In-brief: The U.S. Food and Drug Administration (FDA) on Friday issued new guidelines, calling on medical device makers to do a better job addressing cyber security vulnerabilities and exploits as part of their management of deployed medical devices.
The U.S. Food and Drug Administration (FDA) on Friday issued new guidelines, calling on medical device makers to do a better job addressing cyber security vulnerabilities and exploits as part of their management of deployed medical devices.
The FDA’s so-called “postmarket” guidance follows the approval of similar guidance for so-called “premarket” devices that are under development by device makers in October, 2014. Unlike the premarket guidelines, however, the new document covers a huge population of medical software and hardware that is already in use at medical facilities across the country.
The guidance contained in the document is non-binding. However, it acts as a kind of guidepost for medical device manufacturers as well as for customers and private sector security researchers who find vulnerabilities in medical devices.
The FDA calls on medical device manufacturers to “implement comprehensive cybersecurity risk management programs” that include a way to handle complaints from customers and researchers, conduct quality audits of postmarket devices, perform software validation and risk analysis on medical devices and take corrective action to address known flaws.
[Read Security Ledger coverage of medical device security.]
Priority should be given to vulnerabilities that “may permit the unauthorized access, modification, misuse or denial of use of devices” or provide unauthorized access to information stored on the device or transferred from it, the FDA recommends.
Among other things, medical device manufacturers are advised to adopt a “coordinated vulnerability disclosure policy and practice” akin to what many software firms have implemented in recent years. Device makers are also urged to participate in an information sharing and analysis organization (ISAO) akin to those in the banking, energy and (more recently) automotive sectors.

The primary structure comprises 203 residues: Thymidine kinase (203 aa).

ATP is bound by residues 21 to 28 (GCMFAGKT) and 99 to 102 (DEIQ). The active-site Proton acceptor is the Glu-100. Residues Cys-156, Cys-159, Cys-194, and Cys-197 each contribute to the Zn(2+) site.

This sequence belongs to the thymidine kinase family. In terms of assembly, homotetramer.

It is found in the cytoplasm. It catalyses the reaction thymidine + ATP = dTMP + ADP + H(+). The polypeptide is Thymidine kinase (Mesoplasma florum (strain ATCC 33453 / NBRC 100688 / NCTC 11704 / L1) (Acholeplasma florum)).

“Postmarket cybersecurity information may originate from an array of sources including independent security researchers, in-house testing, suppliers of software or hardware technology,” the document reads. “Sharing and dissemination of cybersecurity information and intelligence pertaining to vulnerabilities and threats across multiple sectors is integral to a successful postmarket cybersecurity surveillance program.”
The guidance is a good start, wrote Kevin Fu of the University of Michigan, an expert on the security of medical devices. “Tere’s a lot that the FDA guidance gets right,” Fu wrote on Tuesday, noting that securing the huge population of deployed products is a far more difficult task than setting guidelines for products that are still under development, but haven’t reached the market.
“The post market guidance is mostly about people and effective communication,” Fu said.
Still, he took issue with parts of the guidance, which zero in on the security risks of “networked” and “connected” medical devices, which Fu considers a “red herring.”
“A network is not necessary for a cybersecurity exploit; malware gets in just fine by unhygienic USB drives carried by unsuspecting personnel. Social engineers still use telephones to trick personnel into enabling unauthorized remote access,” Fu notes. In its final guidance, the FDA should focus on the “outcomes of compromise and risks of vulnerabilities” rather than the different attack modes and methods, which Fu observes are “constantly evolving.”
The security of medical devices from cyber attack has been an area of increasing concern for the FDA. In addition to the premarket guidance it issued in 2014, the agency has issued specific recommendations, for example, regarding the use of certain wireless security protocols with medical devices. The FDA has also sponsored a series of meetings to hash out issues related to medical device security. On Wednesday and Thursday, the agency is hosting yet another on Collaborative Approaches to Medical Device Cybersecurity.
Device makers have been slow to address security issues when they are reported. But Fu notes that medical device makers are only one party in the room. Security researchers need to also act responsibly. “Security folks who discover potential problems need be aware of timescales for responses to responsible security vulnerability disclosures,” he said.
In a panel at the FDA forum on Wednesday, experts said the document will make it easier for medical device makers to see cyber security as part of the existing Quality Systems Approach (QSA) that govern other aspects of medical device design and creation.
Joshua Corman of the firm Sonatype said that tried and true information security practices like information risk assessment and threat modelling are absent at many manufacturers, which lack in-house domain experience in information security and defense.
“We need to take the domain knowledge from cyber security and the domain knowledge from physical safety and combine the two,” he said.
A draft has been released to the public so that the agency can collect comments.